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Aboriginal Legal Service
21 Jul 2014
Published To

The roots of the Aboriginal Legal Service were in the response of Aboriginal people to police activities in and around Redfern at the close of the 1960’s.

In 1970, police were enforcing a curfew from 9:30pm onwards-targeting Aboriginal people in inner Sydney. Aboriginal people walking the streets in Redfern, Newtown, Alexandria and Chippendale were subject to arbitrary detention and arrest by police.

 There were many complaints of assaults in the cells. Aboriginal people were essentially at the mercy of the police and magistrates. While there was a limited scheme of ‘public defender’ legal assistance, there was no effective legal representation. Most people appeared unrepresented and simply pleaded guilty.

 Against this background, a group of young Aboriginal people including Paul Coe and Gary Williams attempted to organise a vigilance group. Their aim was to photograph and witness incidents of police arrests with the intention of passing this factual information to the media and government agencies. They wanted to stop repressive police action. They also spoke to students at university campuses and to trade union groups about the problems Aboriginal people were experiencing. At first there was a call to take on the police and ‘teach them a lesson’ in court. That gave way to a more constructive idea to establish a permanent source of legal advice and representation – an Aboriginal Legal Service that could tackle immediate abuses of power, and work to address systemic problems.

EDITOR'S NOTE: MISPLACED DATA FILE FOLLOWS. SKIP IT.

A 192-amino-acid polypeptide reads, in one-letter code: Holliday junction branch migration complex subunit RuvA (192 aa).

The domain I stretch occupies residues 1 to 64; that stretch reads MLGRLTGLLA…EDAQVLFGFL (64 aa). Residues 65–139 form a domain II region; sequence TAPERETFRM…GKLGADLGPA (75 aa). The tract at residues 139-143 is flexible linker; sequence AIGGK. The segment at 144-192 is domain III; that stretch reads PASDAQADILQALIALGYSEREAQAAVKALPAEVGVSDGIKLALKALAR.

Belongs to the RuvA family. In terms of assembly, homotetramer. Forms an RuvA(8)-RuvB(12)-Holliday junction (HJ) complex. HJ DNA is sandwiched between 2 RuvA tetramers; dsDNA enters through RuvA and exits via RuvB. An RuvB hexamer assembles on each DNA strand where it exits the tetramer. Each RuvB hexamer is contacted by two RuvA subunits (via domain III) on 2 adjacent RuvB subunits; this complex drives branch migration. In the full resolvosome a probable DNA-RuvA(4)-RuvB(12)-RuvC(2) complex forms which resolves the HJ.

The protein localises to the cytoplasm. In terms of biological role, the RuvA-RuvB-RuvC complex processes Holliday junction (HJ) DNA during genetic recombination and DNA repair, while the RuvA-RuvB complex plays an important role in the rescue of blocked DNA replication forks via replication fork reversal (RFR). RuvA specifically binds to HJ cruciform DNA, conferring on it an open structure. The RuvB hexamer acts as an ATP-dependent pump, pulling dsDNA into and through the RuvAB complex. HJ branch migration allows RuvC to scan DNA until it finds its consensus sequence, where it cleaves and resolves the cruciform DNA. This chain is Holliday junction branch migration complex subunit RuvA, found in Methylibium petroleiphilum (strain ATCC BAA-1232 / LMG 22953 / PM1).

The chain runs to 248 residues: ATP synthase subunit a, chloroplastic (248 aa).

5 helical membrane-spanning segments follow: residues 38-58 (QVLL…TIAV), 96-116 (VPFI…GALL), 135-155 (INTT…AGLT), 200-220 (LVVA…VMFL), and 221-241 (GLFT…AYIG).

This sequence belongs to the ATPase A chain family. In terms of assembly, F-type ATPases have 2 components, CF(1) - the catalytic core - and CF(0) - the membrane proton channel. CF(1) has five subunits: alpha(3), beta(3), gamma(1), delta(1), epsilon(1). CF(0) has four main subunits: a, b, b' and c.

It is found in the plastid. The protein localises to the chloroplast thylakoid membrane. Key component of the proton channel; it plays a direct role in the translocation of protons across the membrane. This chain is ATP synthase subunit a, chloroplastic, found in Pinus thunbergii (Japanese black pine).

Today ALS is an Aboriginal community organisation giving information and referral, and legal advice and court representation to Aboriginal and Torres Strait Islander men, women and children across NSW and ACT. 


They work in Criminal law, Children's Care and Protection law and Family law, and they provide information and referral for Civil law. They also assist with Work and Development Orders and Custody Notification. They have 23 offices and 187 Aboriginal and non-Aboriginal staff across NSW and ACT determined to get justice for Aboriginal people and the community.

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